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The Russian Defense Ministry said on Thursday it will soon release additional documents pertaining to the operation of Pentagon-funded biolabs in Ukraine. Moscow believes they have been involved in bioweapons research.

Russian military specialists in weapons of mass destruction are analyzing documents obtained from staff members of the Ukrainian labs, ministry spokesman Igor Konashenkov said in a daily briefing. He claimed they detailed "implementation by the US in Ukraine of a secret project to study the ways humans can be infected from bats," which was done in Kharkov.

The official said the same Institute of Experimental and Clinical Veterinary Medicine in the Ukrainian city worked for years to study under which conditions wild birds carrying flu could cause an epidemic in humans and to assess the damage that would result.

Konashenkov didn't explain why such research should be considered military in nature, as assessed by the defense ministry.

The spokesman further said more Ukrainian documents will soon be released on the transfer of human samples from Ukraine to the UK and other European nations. The materials will be accompanied by Russian military assessments of the work they detail, he said.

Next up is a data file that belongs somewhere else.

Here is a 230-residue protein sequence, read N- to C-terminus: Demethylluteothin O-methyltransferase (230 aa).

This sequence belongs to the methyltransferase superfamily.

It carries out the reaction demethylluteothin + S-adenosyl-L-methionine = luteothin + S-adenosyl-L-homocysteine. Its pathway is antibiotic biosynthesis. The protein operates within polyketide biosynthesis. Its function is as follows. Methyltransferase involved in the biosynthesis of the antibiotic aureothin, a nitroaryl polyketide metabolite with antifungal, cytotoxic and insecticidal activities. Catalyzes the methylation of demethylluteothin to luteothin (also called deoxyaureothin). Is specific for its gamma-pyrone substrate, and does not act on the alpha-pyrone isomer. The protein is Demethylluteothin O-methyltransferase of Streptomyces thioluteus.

The Pentagon sponsors dozens of labs around the world under the Defense Threat Reduction Agency (DTRA). The work they do, the US government claims, is benign and is meant to monitor emergence of new dangerous infections. Countries like Russia and China believe they may be more sinister in nature.

US Under Secretary of State for Political Affairs Victoria Nuland said under oath that labs in Ukraine have been destroying research materials to prevent Russia from seizing them. It was not clear why Washington saw the scenario as dangerous. US officials claimed that the pathogens in question were remnants of Soviet bioweapons programs, which Moscow would presumably already have access to.

Some American public figures, such as Fox News host Tucker Carlson and former Congresswoman Tulsi Gabbard, were attacked for asking questions about the Ukrainian labs, which supposedly amounts to repeating "Russian propaganda."

Utah Senator Mitt Romney accused Gabbard of spreading "treasonous lies" with her concerns about the safety of pathogen samples in Ukraine. The hosts of The View television show suggested people asking such questions should be arrested and investigated as possible Russian agents.